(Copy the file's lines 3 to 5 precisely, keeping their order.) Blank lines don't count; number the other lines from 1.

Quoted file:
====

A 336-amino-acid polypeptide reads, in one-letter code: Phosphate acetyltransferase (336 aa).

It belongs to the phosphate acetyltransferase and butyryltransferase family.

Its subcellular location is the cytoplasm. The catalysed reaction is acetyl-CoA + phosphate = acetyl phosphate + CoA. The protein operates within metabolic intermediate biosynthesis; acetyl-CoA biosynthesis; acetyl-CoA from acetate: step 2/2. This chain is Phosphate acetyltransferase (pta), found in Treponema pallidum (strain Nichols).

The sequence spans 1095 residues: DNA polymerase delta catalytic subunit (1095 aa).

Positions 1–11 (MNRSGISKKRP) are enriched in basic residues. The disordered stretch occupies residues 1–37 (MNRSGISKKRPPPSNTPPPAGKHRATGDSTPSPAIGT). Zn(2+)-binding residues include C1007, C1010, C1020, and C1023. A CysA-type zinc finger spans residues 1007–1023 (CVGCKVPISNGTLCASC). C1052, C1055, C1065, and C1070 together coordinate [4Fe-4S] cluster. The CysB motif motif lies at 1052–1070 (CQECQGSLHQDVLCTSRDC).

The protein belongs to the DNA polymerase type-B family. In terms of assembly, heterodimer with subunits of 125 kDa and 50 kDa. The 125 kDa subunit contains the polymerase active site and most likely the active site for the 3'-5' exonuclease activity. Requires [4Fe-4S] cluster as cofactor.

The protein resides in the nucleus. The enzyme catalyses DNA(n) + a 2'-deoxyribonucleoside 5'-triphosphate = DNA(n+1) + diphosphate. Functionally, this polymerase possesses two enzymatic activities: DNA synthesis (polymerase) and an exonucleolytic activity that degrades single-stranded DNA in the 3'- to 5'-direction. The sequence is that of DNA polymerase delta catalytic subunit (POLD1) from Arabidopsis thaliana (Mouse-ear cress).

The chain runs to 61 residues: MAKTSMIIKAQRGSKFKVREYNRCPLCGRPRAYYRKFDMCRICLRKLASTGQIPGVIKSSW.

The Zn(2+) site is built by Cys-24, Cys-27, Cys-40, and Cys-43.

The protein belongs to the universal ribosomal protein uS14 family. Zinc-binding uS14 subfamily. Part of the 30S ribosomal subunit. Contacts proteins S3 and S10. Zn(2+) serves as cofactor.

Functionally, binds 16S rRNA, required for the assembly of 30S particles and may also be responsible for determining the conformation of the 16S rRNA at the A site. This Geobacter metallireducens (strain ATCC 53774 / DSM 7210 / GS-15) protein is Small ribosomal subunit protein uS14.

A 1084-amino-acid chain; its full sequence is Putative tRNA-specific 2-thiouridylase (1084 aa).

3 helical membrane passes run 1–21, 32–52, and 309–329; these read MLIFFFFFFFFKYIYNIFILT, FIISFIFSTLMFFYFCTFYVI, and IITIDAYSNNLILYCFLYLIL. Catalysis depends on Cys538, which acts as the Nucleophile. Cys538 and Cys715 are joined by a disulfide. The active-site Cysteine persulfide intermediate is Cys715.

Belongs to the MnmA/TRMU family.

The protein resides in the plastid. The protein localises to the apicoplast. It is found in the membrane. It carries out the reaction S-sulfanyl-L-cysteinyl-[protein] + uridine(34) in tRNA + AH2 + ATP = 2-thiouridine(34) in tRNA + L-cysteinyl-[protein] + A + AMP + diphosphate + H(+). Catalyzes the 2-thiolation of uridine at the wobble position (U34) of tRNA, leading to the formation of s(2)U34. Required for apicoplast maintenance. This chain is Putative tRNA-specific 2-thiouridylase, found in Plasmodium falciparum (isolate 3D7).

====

Its subcellular location is the cytoplasm. The catalysed reaction is acetyl-CoA + phosphate = acetyl phosphate + CoA. The protein operates within metabolic intermediate biosynthesis; acetyl-CoA biosynthesis; acetyl-CoA from acetate: step 2/2. This chain is Phosphate acetyltransferase (pta), found in Treponema pallidum (strain Nichols).

The sequence spans 1095 residues: DNA polymerase delta catalytic subunit (1095 aa).

Positions 1–11 (MNRSGISKKRP) are enriched in basic residues. The disordered stretch occupies residues 1–37 (MNRSGISKKRPPPSNTPPPAGKHRATGDSTPSPAIGT). Zn(2+)-binding residues include C1007, C1010, C1020, and C1023. A CysA-type zinc finger spans residues 1007–1023 (CVGCKVPISNGTLCASC). C1052, C1055, C1065, and C1070 together coordinate [4Fe-4S] cluster. The CysB motif motif lies at 1052–1070 (CQECQGSLHQDVLCTSRDC).